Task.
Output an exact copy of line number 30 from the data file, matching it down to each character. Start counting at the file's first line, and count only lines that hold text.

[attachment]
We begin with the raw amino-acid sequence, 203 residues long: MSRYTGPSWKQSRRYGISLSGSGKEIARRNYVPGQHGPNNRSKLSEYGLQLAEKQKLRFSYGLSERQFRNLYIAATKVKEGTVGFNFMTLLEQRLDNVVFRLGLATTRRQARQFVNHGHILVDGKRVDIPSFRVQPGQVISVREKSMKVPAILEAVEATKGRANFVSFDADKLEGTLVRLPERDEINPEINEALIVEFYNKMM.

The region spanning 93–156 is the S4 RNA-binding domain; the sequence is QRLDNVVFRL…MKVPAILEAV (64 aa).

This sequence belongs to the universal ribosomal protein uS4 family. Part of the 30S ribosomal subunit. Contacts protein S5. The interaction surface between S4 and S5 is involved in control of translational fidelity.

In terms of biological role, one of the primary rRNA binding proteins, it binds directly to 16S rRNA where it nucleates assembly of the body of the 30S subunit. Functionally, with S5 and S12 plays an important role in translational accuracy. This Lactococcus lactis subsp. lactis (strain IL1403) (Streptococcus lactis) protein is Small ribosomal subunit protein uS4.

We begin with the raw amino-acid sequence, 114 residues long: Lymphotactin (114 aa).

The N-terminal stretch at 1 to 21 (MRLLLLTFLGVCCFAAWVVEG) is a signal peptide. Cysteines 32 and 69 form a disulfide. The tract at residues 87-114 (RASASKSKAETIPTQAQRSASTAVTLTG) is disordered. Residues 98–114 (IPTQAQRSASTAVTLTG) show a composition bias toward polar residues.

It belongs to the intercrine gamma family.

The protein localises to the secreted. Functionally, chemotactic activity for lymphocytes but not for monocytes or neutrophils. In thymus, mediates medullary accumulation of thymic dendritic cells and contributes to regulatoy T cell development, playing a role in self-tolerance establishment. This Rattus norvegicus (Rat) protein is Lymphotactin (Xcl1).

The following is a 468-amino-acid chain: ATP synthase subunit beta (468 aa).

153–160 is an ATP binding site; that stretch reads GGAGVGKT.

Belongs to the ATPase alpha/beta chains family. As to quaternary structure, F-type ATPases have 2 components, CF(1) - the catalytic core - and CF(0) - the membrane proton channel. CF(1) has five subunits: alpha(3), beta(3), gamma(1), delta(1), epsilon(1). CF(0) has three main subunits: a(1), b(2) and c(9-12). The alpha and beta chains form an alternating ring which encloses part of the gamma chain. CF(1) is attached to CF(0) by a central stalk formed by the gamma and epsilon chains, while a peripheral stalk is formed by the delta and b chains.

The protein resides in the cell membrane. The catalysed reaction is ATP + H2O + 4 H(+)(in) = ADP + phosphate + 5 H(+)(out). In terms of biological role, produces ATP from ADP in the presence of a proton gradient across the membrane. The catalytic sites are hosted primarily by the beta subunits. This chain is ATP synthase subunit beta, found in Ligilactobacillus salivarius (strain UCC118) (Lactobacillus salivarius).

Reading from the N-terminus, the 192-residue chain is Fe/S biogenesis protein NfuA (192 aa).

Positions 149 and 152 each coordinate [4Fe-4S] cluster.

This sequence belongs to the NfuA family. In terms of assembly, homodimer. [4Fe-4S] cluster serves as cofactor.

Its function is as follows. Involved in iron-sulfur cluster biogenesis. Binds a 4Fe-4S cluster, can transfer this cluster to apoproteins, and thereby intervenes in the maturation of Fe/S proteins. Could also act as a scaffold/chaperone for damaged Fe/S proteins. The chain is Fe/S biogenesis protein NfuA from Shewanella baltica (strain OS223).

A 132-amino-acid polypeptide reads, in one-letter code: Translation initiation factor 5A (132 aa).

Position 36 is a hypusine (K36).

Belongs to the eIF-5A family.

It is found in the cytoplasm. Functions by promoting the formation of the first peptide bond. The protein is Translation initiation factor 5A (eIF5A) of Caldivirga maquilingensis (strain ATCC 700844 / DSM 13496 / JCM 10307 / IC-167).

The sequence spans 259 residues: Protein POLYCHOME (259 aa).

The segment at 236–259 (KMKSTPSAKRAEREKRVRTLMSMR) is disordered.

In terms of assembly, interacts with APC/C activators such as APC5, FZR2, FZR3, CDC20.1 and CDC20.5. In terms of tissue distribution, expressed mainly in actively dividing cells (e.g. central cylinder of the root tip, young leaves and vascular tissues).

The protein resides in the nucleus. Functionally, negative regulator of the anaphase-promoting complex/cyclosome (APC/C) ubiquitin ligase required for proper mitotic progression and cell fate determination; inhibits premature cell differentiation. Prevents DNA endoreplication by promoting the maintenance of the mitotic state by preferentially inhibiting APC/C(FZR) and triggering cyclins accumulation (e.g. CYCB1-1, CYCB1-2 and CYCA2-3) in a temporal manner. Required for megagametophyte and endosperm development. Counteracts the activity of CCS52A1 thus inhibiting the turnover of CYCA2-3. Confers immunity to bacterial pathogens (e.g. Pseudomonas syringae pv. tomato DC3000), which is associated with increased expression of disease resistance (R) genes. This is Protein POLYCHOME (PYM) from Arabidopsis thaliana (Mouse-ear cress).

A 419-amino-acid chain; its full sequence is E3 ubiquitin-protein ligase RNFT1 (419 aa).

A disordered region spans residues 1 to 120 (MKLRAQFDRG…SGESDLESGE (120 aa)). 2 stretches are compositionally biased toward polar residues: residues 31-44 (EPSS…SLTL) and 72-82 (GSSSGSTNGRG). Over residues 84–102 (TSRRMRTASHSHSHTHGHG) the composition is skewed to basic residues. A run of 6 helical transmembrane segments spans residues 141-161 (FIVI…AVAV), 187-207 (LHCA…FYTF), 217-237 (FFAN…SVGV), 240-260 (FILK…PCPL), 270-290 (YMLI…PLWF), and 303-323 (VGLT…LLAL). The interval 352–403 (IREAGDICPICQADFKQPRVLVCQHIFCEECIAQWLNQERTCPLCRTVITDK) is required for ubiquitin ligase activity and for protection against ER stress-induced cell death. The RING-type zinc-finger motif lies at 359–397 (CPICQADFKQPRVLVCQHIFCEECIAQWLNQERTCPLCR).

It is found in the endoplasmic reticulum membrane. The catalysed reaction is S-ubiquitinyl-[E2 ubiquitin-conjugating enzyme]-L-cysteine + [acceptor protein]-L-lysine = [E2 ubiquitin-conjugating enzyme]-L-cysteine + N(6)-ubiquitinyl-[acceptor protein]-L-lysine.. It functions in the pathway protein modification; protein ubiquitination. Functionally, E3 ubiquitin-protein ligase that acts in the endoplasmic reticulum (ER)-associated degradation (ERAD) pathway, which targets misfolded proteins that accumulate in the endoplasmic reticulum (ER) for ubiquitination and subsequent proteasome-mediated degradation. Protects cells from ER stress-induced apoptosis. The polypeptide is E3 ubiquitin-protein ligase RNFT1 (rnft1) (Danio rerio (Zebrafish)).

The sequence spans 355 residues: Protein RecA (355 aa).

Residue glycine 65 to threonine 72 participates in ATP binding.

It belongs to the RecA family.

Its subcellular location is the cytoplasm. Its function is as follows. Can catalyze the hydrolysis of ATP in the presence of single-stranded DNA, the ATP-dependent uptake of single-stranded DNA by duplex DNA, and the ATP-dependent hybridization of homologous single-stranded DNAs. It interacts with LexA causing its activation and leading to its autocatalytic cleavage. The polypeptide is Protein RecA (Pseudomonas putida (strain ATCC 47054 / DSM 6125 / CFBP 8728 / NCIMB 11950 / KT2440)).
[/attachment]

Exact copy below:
It belongs to the RecA family.